Ur in Sumer wasn’t on the other side of the Euphrates. It was on the west bank of the river, the same side as Canaan. But Ura, in modern-day Turkey, was, in fact, “beyond the River.”
“But what about those Chaldeans?” you ask. “Weren’t they around Babylon?” Glad you asked.
The Chaldeans were a Semitic tribe, possibly descendants of the Amorites, who founded the Neo-Babylonian empire in the first millennium B.C. That’s the Babylon of Nebuchadnezzar, not the Babylon of Hammurabi, who lived about 1,200 years earlier.
But the Greek historian Xenophon, who wrote in the 4th century B.C., referred to another group of Chaldeans. They were a warlike people who were neighbors of the Armenians. They lived north of Ura and Harran, between Mesopotamia and modern Armenia. In another book, Xenophon linked the Chaldeans to the Carduchians, who were probably the ancestors of the modern Kurds. The Kurds today occupy territory along the borders between Turkey, Syria, Iran, and Iraq, an area that includes the places we’re looking at, Harran and Ura.
Gordon also noted that greater Armenia, which was called Urartu from the time of David until the rise of the Neo-Babylonian empire, was in its earliest days known as Ḫaldi (the “ḫ” sounds like “k,” so it’s pronounced KALL-dee). In fact, the chief god of the Urartians was named Ḫaldi, father of the Urartian storm-god Teisheba (who was equated with Ba`al-Hadad).
So Ur of the Chaldees was probably Ura of the Ḫaldis. Abraham came from a border region located between the Hittites, the Hurrians, Semitic kingdoms such as Ebla and Mari, Amorite territory, and the Subartans (Assyrians), not from the heart of Sumer as we’ve been taught.
Understanding Abraham’s origins helps understand the early history of Israel. Why? Yahweh needed to give the future Israel time to develop its own identity. That wasn’t likely to happen with His people surrounded by the temptations of decadent urban life. Witness what happened to Abraham’s nephew, Lot, when he settled in Sodom.
Further, there is a cryptic comment God made to Abraham that is key to understanding the spiritual history of the world down to the present day.
And he said to him, “I am the LORD who brought you out from Ur of the Chaldeans to give you this land to possess.” But he said, “O Lord GOD, how am I to know that I shall possess it?”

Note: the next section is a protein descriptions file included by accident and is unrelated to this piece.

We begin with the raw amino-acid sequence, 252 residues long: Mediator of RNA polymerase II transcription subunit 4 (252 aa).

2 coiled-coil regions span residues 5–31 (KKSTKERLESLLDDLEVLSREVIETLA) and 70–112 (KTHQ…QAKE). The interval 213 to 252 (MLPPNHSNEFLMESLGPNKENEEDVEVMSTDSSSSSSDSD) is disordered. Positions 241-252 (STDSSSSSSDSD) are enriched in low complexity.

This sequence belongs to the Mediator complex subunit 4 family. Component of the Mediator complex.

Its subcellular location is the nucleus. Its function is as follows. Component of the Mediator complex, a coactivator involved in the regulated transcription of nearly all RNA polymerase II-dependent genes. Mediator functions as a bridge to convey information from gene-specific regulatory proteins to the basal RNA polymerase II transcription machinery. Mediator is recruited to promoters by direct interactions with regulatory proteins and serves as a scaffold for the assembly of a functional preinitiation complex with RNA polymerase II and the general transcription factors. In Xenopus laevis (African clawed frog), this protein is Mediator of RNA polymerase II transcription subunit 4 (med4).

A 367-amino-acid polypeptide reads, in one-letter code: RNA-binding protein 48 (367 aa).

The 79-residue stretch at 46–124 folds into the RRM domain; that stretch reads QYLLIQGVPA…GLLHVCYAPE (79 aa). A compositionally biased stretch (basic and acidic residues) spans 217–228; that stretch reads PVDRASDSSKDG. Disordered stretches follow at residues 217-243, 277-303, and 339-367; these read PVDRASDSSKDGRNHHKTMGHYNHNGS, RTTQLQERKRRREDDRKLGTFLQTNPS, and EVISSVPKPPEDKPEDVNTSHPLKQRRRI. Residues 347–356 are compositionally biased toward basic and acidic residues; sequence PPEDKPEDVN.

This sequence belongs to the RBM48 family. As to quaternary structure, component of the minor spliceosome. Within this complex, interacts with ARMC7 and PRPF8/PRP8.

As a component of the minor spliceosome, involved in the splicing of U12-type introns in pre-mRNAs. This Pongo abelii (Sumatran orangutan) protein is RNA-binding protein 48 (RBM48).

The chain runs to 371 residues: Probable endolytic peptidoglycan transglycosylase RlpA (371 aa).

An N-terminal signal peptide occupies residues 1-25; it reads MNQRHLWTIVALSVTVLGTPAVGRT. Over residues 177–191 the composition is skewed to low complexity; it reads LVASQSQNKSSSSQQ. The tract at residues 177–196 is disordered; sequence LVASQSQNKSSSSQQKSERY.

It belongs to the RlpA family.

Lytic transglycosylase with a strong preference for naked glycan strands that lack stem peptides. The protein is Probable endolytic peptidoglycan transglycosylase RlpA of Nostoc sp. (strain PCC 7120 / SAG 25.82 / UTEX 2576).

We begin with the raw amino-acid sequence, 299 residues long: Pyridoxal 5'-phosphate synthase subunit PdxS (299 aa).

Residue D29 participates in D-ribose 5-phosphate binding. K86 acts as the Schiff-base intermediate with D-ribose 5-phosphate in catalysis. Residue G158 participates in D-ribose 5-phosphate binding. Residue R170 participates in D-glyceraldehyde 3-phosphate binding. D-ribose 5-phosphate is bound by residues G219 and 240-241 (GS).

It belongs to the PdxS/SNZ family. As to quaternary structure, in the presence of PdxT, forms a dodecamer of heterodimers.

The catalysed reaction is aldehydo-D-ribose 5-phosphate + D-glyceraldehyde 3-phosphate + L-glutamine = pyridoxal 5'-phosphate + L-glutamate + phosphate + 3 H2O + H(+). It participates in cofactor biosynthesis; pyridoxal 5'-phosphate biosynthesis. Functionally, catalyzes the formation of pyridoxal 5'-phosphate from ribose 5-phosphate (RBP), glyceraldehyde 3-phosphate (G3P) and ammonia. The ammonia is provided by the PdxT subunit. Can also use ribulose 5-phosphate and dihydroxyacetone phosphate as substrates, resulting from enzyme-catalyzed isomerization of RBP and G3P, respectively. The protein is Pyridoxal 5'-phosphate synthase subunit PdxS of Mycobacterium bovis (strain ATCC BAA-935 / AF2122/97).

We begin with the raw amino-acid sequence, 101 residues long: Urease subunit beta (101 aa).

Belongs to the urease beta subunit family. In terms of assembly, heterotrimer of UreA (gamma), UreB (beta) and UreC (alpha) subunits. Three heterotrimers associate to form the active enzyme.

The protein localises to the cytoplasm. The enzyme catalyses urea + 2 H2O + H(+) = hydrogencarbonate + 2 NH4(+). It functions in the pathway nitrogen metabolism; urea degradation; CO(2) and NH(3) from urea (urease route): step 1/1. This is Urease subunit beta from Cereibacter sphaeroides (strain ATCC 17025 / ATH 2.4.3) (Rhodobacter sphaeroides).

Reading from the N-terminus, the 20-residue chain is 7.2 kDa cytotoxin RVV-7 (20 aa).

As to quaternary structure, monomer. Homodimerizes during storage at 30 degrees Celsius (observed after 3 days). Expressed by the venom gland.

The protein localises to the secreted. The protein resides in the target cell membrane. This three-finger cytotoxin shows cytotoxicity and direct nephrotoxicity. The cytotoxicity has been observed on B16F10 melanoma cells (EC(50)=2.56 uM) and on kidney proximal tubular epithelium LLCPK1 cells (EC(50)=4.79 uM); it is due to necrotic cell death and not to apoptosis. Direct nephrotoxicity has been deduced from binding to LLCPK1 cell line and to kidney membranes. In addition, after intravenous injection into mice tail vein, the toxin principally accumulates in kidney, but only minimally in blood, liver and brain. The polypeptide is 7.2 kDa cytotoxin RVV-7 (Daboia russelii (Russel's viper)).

He said to him, “Bring me a heifer three years old, a female goat three years old, a ram three years old, a turtledove, and a young pigeon.” And he brought him all these, cut them in half, and laid each half over against the other. But he did not cut the birds in half. And when birds of prey came down on the carcasses, Abram drove them away.
As the sun was going down, a deep sleep fell on Abram. And behold, dreadful and great darkness fell upon him. Then the LORD said to Abram, “Know for certain that your offspring will be sojourners in a land that is not theirs and will be servants there, and they will be afflicted for four hundred years. But I will bring judgment on the nation that they serve, and afterward they shall come out with great possessions. As for yourself, you shall go to your fathers in peace; you shall be buried in a good old age. And they shall come back here in the fourth generation, for the iniquity of the Amorites is not yet complete.”Genesis 15:7-16 (ESV)
Iniquity of the Amorites? Wait—what?
Patience. That’s for a future installment in this series.
1 Gordon, Cyrus H. “Abraham and the Merchants of Ura,” Journal of Near Eastern Studies 17:1 (1958), pp. 28-31.
Derek Gilbert Bio
Derek P. Gilbert hosts SkyWatchTV, a Christian television program that airs on several national networks, the long-running interview podcast A View from the Bunker, and co-hosts SciFriday, a weekly television program that analyzes science news with his wife, author Sharon K. Gilbert.
Before joining SkyWatchTV in 2015, his secular broadcasting career spanned more than 25 years with stops at radio stations in Philadelphia, Saint Louis, Little Rock, and suburban Chicago.
Derek is a Christian, a husband and a father. He’s been a regular speaker at Bible prophecy conferences in recent years. Derek’s most recent book is The Great Inception: Satan’s PSYOPs from Eden to Armageddon. He has also published the novels The God Conspiracy and Iron Dragons, and he’s a contributing author to the nonfiction anthologies God’s Ghostbusters, Blood on the Altar, I Predict: What 12 Global Experts Believe You Will See by 2025, and When Once We Were a Nation.